After eight miserable days at sea, the 4,000 passengers and crew aboard the stricken Carnival Triumph cruise ship are set to reach Mobile, Ala., today as the ship's owners increase the compensation for what some on board are calling the vacation from hell.
All 3,143 passengers aboard the 900 foot colossus, which stalled in the Gulf of Mexico after an engine room fire early Sunday, were already being given a full refund for the cruise, transportation expenses and vouchers for a another cruise. Carnival Cruise Lines is now boosting that offer to include another $500 per person. Gerry Cahill, president and CEO of Carnival Cruise Lines, announced the additional compensation Wednesday.
"We know it has been a longer journey back than we anticipated at the beginning of the week under very challenging circumstances," he said in a statement. "We are very sorry for what our guests have had to endure. Therefore, in addition to the full refund and future cruise credit already offered, we have decided to provide this additional compensation."
Carnival also said that it has canceled a dozen planned voyages for the Triumph and acknowledged that the crippled ship had been plagued by other mechanical problems in the weeks before an engine-room fire left it powerless in the Gulf of Mexico.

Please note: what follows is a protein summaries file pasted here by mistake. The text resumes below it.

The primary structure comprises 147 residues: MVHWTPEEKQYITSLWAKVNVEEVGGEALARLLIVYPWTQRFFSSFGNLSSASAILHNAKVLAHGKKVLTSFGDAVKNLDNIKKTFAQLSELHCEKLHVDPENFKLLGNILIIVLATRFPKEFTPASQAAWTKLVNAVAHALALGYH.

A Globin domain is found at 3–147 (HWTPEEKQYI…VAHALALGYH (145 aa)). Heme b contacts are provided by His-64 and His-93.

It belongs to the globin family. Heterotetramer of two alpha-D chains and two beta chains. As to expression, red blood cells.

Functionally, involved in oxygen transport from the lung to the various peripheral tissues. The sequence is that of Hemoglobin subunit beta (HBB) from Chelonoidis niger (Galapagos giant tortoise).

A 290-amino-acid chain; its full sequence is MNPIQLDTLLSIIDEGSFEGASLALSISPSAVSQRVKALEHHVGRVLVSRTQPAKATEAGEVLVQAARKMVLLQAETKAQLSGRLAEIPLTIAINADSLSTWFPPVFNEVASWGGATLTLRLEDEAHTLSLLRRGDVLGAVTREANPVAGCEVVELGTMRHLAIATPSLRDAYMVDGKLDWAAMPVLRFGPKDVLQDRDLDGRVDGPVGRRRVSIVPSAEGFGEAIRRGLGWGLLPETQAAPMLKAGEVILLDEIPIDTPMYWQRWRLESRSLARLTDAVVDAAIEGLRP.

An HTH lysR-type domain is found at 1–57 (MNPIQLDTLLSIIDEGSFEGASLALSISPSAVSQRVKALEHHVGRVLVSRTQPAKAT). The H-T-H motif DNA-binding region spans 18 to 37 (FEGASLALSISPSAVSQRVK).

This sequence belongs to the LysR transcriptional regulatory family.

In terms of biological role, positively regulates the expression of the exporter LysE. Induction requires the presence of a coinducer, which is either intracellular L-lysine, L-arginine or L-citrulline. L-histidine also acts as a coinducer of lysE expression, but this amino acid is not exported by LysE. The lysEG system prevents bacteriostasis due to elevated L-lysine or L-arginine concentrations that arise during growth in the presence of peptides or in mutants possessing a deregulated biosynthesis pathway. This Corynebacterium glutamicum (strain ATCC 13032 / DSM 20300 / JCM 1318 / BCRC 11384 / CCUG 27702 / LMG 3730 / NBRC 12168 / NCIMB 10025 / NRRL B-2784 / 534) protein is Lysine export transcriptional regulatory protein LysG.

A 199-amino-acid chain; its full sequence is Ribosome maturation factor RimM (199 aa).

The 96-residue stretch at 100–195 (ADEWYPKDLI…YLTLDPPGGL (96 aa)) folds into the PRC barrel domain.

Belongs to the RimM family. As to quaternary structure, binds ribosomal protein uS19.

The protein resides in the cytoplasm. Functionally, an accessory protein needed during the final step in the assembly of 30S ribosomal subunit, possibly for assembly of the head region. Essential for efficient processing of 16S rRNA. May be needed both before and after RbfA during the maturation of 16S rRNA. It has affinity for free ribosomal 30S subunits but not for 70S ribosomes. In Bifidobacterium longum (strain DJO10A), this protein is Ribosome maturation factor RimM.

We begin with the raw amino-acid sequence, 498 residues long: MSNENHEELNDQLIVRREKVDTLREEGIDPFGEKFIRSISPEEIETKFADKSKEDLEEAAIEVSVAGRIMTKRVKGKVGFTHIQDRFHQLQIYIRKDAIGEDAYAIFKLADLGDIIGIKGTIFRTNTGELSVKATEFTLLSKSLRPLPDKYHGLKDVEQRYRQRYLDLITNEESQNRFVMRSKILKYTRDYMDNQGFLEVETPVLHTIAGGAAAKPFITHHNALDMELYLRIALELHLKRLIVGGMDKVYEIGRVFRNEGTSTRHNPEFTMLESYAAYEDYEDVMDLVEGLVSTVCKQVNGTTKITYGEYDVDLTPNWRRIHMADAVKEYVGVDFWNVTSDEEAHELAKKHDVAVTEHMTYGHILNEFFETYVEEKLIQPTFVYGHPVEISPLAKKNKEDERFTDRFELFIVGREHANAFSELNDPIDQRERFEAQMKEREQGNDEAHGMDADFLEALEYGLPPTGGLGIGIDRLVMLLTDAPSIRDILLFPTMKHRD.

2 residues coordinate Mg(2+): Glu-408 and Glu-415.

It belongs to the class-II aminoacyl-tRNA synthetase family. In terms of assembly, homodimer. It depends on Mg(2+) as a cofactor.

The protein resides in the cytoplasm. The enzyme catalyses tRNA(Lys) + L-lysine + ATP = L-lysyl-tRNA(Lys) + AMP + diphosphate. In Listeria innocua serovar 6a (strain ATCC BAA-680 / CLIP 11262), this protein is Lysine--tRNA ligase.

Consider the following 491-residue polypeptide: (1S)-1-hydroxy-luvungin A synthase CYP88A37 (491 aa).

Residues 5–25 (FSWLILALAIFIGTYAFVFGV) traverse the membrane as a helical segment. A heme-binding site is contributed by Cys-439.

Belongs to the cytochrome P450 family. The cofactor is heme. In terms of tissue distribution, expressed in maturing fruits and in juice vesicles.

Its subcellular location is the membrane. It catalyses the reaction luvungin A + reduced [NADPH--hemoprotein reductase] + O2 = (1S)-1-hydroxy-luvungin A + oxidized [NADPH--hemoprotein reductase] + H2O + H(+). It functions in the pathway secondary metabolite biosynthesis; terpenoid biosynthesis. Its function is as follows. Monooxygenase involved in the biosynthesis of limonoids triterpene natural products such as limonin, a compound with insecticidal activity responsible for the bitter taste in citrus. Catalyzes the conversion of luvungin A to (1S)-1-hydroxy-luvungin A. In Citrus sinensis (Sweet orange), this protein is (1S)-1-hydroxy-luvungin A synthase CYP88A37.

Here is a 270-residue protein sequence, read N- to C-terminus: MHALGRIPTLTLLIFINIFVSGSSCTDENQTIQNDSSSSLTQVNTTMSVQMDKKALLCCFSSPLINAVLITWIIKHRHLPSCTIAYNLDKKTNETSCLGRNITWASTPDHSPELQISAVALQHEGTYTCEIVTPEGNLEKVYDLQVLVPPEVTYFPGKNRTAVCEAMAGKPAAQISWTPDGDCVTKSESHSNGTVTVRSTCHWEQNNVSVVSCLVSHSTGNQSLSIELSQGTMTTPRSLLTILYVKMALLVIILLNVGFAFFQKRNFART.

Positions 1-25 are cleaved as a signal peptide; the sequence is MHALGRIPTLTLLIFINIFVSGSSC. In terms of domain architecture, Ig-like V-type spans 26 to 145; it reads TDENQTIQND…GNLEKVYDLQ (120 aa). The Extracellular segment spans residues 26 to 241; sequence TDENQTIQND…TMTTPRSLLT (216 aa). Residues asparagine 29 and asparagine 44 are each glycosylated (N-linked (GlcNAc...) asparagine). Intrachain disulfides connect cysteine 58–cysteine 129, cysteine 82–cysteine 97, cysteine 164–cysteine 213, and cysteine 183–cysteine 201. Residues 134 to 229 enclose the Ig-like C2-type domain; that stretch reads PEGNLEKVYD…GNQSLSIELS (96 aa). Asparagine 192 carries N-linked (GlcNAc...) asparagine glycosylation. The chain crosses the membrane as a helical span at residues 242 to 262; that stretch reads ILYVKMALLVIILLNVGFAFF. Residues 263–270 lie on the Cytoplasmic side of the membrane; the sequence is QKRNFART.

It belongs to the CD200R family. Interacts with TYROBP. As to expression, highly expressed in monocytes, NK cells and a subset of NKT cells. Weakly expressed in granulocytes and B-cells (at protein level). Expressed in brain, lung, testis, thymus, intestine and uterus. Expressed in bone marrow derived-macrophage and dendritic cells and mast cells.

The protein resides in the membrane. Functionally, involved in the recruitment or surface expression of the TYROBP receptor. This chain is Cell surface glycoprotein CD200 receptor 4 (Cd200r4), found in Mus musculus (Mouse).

Passengers have been texting ABC News that sewage is seeping down the walls from burst plumbing pipes, the carpets are wet with urine. Food is in short supply and reports have surfaced of elderly passengers running out of critical heart medicine, and others on board the ship squabbling over scarce food.
The ship is expected to be at the passenger terminal sometime this evening. A phalanx of EMT's are set to triage disembarking passengers.
ABC News flew over the ship providing the first aerial views of the ship shows curious passengers gathering at the rails, looking up at the ABC News plane. It also seemed from the air that deck chairs had been turned into beds.
"[There are] no showers. The smell's terrible. We are camping on deck," passenger Ann Barlow told ABC News.
Mary Poray, whose 12-year-old daughter Rebekah is traveling on the Triumph, teared up when shown images of the ship's deck.
"I just need to know that she's ok," Poray said. "The worst part was when she said, 'Mommy, I'm afraid I won't ever get to see you again."
Families of those on board say that Carnival is adding insult to the injury they already feel as photos of Carnival's owner Micky Arison are now ricocheting across the web. Arison, who also owns the Miami Heat, was seen sitting courtside at a basketball game on Tuesday as the Triumph crisis unraveled and Cahill was trying to apologize.
"At Carnival, our promise to our guests is to deliver a great vacation experience," Cahill said. "In this case, we did not deliver on that promise."
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